When, where and how?  No time soon, probably astronomical distance away and because some entity with deep pockets and a long view wants it that way.  Holdeth not thy breath.

Chuck

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Posted by Miningman on Monday, May 22, 2017 12:48 PM

The point of the thread I put up is not about the "future" of advancements. It is "why are the rails, the passenger trains, the platforms, the service, even the mighty PRR, now gone and denied any kind of future". The 3 trains as shown in the photo were miles ahead of anything in Japan and Europe at the time but all is gone and just look at the trains in Japan and Europe today. 

The North Eastern USA and Mid West have similiar geographic areas to Japan and Europe and many cities that could and were interconnected. These passenger services of 1947 should have evolved and stayed miles ahead. Instead most is lost, including the largest Railroad in the world.

So who is Darth Vader? ...Stuart Saunders who green lighted tearing down Pennsylvania Station amongst a host of other crimes?, the ICC and other regulatory government agencies who straightjacketed all of railroading until it collapsed?, General Motors playing dirty and seducing the railroads with the easy-peasy payment plan and promises of riches to come? the groundwork and foundation for crony capitalism by a host of raiders? 

Why are there not fabulous convenient trains marked PRR, NYC, Milwaukee Road, Wabash, with 21st Century advancements whisking us to the cities? 

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Posted by tomikawaTT on Monday, May 22, 2017 11:02 PM

Miningman

Why are there not fabulous convenient trains marked PRR, NYC, Milwaukee Road, Wabash, with 21st Century advancements whisking us to the cities?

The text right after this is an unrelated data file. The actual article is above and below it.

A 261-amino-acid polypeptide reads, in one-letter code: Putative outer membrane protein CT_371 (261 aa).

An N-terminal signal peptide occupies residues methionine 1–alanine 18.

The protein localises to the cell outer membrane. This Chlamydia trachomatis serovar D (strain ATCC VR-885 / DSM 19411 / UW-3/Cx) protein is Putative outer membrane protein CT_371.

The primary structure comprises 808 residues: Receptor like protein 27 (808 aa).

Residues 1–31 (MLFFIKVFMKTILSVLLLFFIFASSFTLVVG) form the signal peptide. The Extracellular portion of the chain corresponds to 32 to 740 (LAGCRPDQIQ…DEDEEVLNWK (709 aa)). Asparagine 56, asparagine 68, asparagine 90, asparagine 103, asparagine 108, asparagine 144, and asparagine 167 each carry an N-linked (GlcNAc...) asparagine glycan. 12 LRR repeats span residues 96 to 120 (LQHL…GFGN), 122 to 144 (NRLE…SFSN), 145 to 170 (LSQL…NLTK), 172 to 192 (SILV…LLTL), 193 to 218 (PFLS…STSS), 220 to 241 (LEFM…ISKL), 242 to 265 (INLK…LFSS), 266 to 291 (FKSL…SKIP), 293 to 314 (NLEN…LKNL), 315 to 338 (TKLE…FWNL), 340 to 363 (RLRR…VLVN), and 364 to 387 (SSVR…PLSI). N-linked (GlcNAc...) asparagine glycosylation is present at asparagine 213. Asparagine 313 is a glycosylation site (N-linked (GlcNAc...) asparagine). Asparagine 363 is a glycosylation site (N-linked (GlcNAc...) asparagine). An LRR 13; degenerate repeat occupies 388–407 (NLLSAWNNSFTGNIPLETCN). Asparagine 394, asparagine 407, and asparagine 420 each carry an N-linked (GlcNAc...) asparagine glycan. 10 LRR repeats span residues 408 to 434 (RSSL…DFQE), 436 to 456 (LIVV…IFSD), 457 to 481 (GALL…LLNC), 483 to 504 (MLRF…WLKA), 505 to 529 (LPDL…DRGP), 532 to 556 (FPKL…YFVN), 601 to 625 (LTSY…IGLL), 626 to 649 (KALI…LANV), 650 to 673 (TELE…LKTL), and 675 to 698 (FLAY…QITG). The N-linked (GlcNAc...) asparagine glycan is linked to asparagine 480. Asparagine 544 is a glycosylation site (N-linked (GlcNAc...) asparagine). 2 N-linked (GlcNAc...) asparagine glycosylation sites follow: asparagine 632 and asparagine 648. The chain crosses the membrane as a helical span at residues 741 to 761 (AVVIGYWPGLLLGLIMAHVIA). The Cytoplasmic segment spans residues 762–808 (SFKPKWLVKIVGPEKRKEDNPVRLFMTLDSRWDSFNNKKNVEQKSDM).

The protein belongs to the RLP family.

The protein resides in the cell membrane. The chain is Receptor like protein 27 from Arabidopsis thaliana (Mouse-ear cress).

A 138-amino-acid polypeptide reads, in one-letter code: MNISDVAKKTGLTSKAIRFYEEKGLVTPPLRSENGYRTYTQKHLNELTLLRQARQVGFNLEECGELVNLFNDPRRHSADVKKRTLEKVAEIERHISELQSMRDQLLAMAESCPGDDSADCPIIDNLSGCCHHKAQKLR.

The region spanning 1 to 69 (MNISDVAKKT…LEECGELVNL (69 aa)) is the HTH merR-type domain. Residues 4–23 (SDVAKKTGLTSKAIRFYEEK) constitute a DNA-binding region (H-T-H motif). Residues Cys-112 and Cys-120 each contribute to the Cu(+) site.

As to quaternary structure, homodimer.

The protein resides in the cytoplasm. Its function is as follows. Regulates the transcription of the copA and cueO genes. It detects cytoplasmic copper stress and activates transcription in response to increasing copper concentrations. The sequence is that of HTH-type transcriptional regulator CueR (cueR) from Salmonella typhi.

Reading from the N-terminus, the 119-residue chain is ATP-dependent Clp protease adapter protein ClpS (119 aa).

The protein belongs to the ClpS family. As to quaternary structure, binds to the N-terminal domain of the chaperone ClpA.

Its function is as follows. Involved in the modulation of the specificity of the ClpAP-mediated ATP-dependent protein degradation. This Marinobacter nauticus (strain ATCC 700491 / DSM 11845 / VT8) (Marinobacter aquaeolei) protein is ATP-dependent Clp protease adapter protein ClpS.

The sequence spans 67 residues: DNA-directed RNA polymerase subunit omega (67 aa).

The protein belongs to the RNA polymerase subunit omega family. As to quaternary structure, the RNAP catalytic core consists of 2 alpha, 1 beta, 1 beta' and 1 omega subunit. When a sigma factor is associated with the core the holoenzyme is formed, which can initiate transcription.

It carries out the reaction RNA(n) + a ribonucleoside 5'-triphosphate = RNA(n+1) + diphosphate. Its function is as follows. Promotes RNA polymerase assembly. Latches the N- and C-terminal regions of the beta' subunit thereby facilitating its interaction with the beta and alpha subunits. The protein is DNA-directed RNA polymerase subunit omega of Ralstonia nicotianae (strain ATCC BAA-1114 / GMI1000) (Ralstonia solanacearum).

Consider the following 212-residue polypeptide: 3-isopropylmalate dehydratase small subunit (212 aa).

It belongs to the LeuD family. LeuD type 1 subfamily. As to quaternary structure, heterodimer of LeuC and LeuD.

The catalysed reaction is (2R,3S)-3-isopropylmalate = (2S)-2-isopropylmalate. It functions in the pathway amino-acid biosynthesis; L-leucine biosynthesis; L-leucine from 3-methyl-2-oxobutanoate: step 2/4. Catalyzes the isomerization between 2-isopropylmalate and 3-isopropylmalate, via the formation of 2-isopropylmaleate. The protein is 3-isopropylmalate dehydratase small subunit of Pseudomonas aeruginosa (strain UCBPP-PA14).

For the same reason that there are no Butterfield Stagecoach Line vehicles waiting at the smaller stations, clipper ships among the marine visitors to the Port of New York and Ford trimotors tail-dragging in after landing at O'Hare.  Transportation technology, like all other technology, reaches a zenith, then becomes obsolete and vanishes from the ken of man.  Bits and pieces may end up in museums, fossils may be recovered and restored, but the massive presence has disappeared, and only the efforts of a skilled modeler can invoke it in miniature form.
 
For the massive interconnected webwork of passenger trains, and for many of the rail routes that carried them, Elvis has left the building.
 
As a model railroad enthusiast, I'm doing my part.  In my garage it is always September, 1964 in the upper reaches of Japan's Kiso Valley.  My miniature steamers don't burn coal, but they look as if they could.  A few of their 1:1 scale prototypes stand in places that I model, stuffed, mounted and generally ignored by their neighbors.  Such is the fate of ALL obsolete technologies.  (Have you seen a vacuum tube AM radio lately?)
 
Chuck (1964-period modeler, occasional SF author)
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Posted by Miningman on Monday, May 22, 2017 11:18 PM

If you think passenger trains are obsolete technology I would suggest you get yourself outside and get some fresh air. 

Take a trip out into a rural area and see a tree or something! 

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Posted by Deggesty on Tuesday, May 23, 2017 8:01 AM

tomikawaTT

 

 
Miningman

Why are there not fabulous convenient trains marked PRR, NYC, Milwaukee Road, Wabash, with 21st Century advancements whisking us to the cities? 

 

 

 
For the same reason that there are no Butterfield Stagecoach Line vehicles waiting at the smaller stations, clipper ships among the marine visitors to the Port of New York and Ford trimotors tail-dragging in after landing at O'Hare.  Transportation technology, like all other technology, reaches a zenith, then becomes obsolete and vanishes from the ken of man.  Bits and pieces may end up in museums, fossils may be recovered and restored, but the massive presence has disappeared, and only the efforts of a skilled modeler can invoke it in miniature form.
 
For the massive interconnected webwork of passenger trains, and for many of the rail routes that carried them, Elvis has left the building.
 
As a model railroad enthusiast, I'm doing my part.  In my garage it is always September, 1964 in the upper reaches of Japan's Kiso Valley.  My miniature steamers don't burn coal, but they look as if they could.  A few of their 1:1 scale prototypes stand in places that I model, stuffed, mounted and generally ignored by their neighbors.  Such is the fate of ALL obsolete technologies.  (Have you seen a vacuum tube AM radio lately?)